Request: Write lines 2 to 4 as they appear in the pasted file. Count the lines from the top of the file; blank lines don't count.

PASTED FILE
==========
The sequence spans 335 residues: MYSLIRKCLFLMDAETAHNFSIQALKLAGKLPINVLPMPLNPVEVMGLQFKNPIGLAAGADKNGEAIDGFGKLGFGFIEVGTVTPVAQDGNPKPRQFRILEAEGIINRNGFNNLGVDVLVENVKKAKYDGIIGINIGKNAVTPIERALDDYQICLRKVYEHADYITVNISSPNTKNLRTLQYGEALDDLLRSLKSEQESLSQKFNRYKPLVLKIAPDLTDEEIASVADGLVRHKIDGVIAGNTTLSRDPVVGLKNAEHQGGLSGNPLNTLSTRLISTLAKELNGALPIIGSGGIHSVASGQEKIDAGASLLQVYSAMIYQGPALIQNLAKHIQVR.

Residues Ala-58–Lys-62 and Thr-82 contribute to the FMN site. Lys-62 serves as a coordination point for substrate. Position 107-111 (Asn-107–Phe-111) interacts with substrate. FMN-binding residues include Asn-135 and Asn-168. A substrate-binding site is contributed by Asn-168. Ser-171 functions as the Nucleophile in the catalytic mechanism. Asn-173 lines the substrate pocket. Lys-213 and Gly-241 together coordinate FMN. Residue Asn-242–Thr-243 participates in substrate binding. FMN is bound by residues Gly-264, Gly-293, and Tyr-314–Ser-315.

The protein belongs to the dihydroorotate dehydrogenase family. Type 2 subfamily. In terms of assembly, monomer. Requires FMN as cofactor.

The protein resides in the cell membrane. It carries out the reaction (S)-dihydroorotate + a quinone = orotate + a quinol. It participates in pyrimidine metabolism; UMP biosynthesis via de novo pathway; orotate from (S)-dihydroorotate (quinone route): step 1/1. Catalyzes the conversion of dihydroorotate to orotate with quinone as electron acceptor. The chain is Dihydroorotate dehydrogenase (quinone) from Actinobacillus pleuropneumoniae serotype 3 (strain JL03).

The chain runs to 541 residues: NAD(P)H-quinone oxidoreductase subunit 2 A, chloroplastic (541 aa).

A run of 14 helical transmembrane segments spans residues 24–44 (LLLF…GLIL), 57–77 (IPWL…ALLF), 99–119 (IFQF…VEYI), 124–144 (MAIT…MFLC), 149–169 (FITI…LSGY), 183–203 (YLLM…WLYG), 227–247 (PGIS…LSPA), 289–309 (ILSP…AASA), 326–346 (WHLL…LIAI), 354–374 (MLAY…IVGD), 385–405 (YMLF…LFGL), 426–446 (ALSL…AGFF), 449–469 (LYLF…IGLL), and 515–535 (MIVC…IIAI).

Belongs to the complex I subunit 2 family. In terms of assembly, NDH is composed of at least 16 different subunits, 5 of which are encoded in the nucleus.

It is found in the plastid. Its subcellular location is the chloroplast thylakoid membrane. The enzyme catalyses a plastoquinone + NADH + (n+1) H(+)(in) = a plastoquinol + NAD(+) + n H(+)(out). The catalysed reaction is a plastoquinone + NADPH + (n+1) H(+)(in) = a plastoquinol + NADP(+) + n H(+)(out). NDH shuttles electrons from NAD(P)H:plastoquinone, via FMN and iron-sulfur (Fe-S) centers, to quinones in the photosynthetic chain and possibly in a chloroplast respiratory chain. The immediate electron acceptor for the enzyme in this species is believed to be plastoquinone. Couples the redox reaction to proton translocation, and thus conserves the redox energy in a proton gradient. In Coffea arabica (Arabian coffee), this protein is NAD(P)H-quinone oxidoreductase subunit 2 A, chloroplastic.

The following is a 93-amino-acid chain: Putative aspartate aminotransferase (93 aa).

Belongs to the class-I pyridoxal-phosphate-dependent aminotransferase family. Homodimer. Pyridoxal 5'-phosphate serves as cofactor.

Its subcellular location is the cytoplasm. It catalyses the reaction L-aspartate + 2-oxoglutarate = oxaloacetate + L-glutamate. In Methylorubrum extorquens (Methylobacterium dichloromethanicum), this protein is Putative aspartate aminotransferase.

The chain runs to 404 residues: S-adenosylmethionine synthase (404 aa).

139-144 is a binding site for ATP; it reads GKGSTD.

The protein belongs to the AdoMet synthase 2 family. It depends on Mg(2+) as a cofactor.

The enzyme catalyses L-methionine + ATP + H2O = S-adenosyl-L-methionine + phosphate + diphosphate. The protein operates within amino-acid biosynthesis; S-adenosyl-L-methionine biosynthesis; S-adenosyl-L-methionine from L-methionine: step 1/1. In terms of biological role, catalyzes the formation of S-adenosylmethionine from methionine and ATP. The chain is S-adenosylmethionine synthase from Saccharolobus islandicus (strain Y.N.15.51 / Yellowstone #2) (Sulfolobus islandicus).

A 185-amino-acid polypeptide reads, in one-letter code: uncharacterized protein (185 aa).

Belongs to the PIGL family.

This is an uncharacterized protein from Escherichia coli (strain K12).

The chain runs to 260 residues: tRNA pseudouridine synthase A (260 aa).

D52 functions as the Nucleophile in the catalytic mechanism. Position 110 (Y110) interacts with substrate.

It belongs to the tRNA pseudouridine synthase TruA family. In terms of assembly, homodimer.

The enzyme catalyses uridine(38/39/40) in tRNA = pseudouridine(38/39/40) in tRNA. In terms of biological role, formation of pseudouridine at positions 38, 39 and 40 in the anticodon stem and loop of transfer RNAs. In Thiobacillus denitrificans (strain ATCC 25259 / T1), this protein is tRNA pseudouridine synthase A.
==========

Residues Ala-58–Lys-62 and Thr-82 contribute to the FMN site. Lys-62 serves as a coordination point for substrate. Position 107-111 (Asn-107–Phe-111) interacts with substrate. FMN-binding residues include Asn-135 and Asn-168. A substrate-binding site is contributed by Asn-168. Ser-171 functions as the Nucleophile in the catalytic mechanism. Asn-173 lines the substrate pocket. Lys-213 and Gly-241 together coordinate FMN. Residue Asn-242–Thr-243 participates in substrate binding. FMN is bound by residues Gly-264, Gly-293, and Tyr-314–Ser-315.

The protein belongs to the dihydroorotate dehydrogenase family. Type 2 subfamily. In terms of assembly, monomer. Requires FMN as cofactor.

The protein resides in the cell membrane. It carries out the reaction (S)-dihydroorotate + a quinone = orotate + a quinol. It participates in pyrimidine metabolism; UMP biosynthesis via de novo pathway; orotate from (S)-dihydroorotate (quinone route): step 1/1. Catalyzes the conversion of dihydroorotate to orotate with quinone as electron acceptor. The chain is Dihydroorotate dehydrogenase (quinone) from Actinobacillus pleuropneumoniae serotype 3 (strain JL03).